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Title: The forgotten ecosystem engineers : community and functional ecology of pioneer wood decay fungi in the canopy of beech trees
Author: Rawlings, Anna
ISNI:       0000 0004 7967 4453
Awarding Body: Swansea University
Current Institution: Swansea University
Date of Award: 2018
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Dead wood is a vital, diverse habitat which contributes substantially to woodland ecosystem function and biogeochemical processes. The major original source of woody debris is to be found in the canopy in the form of dead attached branches. Such branches also provide major habitat for the pioneer wood decay community which is known to influence the assembly trajectory, and therefore functioning, of later successional stages through priority effects. Very little is known however about the pioneer community's own structure and functioning. This thesis sets out to shine a light on these forgotten engineers of our woodland ecosystems. Natural pioneer communities in dead attached beech branches were examined through isolation techniques and Sanger sequencing. Community structure was found to be driven predominantly by physical characteristics of tree branches, including their diameter and the gradient of decomposition. Pure spatial factors played a lesser role, indicating that mycelial spatial configuration results predominantly from the influence of environmental gradients. No relationship was found between community diversity and branch volume indicating that community establishment is driven by a race for space in a highly homogeneous resource. Natural community function was examined using quantitative enzyme assays and untargeted GC-MS metabolomics. Laccase activity increase over the decay gradient suggesting development of an increasingly toxic environment. Untargeted metabolomics was applied to naturally decaying wood samples for the first time, highlighting a linear covariance of laccase activity with the metabolome. GC-MS metabolomics was also applied in combination with direct shotgun LC-MS/MS proteomics to experimental wood systems. There was considerable evidence that a variable temperature regime may enhance lignin degradation in Oudemansiella mucida compared with stable temperature. A clear priority effect was exerted on the proteome of Exidia glandulosa by earlier arriving species, but not by different temperature regimes, suggesting that biotic interactions may play a more important role in the pioneer community than previously thought.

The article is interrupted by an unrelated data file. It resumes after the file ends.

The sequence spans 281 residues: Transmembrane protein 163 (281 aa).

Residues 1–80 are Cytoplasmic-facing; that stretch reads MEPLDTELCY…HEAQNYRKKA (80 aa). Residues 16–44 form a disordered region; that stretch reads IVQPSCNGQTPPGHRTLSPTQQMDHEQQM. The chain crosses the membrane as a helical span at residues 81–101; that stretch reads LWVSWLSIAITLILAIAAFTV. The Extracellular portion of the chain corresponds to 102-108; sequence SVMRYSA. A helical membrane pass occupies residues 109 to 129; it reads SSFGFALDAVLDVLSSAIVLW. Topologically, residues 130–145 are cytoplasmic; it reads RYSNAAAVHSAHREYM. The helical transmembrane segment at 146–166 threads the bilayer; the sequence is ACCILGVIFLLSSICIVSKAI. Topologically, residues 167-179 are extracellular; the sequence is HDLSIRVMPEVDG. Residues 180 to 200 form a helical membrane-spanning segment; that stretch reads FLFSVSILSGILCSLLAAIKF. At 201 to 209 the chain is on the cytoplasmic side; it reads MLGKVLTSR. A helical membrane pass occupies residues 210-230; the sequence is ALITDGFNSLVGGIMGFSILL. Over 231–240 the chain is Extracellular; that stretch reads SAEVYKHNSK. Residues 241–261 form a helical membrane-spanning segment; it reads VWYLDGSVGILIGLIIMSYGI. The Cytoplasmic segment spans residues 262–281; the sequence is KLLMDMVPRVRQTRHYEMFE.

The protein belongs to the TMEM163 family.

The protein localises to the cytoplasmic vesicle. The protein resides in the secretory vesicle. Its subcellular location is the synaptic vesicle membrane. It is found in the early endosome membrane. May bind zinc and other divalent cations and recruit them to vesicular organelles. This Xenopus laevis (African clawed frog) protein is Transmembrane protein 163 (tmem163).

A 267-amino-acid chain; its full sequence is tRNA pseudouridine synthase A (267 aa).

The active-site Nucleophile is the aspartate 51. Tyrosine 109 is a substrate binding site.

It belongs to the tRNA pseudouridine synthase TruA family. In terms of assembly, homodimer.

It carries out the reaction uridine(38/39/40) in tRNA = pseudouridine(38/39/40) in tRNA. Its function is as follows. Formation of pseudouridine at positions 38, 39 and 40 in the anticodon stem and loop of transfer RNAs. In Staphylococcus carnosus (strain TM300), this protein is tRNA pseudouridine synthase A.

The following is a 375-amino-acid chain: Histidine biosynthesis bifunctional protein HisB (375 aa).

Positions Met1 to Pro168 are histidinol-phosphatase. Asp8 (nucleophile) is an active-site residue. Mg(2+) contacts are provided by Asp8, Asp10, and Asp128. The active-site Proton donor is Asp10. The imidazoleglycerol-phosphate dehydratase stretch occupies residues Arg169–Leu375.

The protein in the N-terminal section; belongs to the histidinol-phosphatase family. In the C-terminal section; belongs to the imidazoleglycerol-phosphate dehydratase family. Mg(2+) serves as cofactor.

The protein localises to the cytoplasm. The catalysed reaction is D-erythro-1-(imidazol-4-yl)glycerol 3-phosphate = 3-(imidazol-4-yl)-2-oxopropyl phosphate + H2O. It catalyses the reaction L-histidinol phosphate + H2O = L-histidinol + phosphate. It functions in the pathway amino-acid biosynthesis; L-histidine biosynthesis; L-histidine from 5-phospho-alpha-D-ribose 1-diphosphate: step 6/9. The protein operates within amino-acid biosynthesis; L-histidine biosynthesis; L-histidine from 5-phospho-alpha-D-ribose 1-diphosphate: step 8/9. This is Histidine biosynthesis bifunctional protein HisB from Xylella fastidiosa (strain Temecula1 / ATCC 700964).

Supervisor: Eastwood, Dan C. ; Fowler, Mike S. Sponsor: Not available
Qualification Name: Thesis (Ph.D.) Qualification Level: Doctoral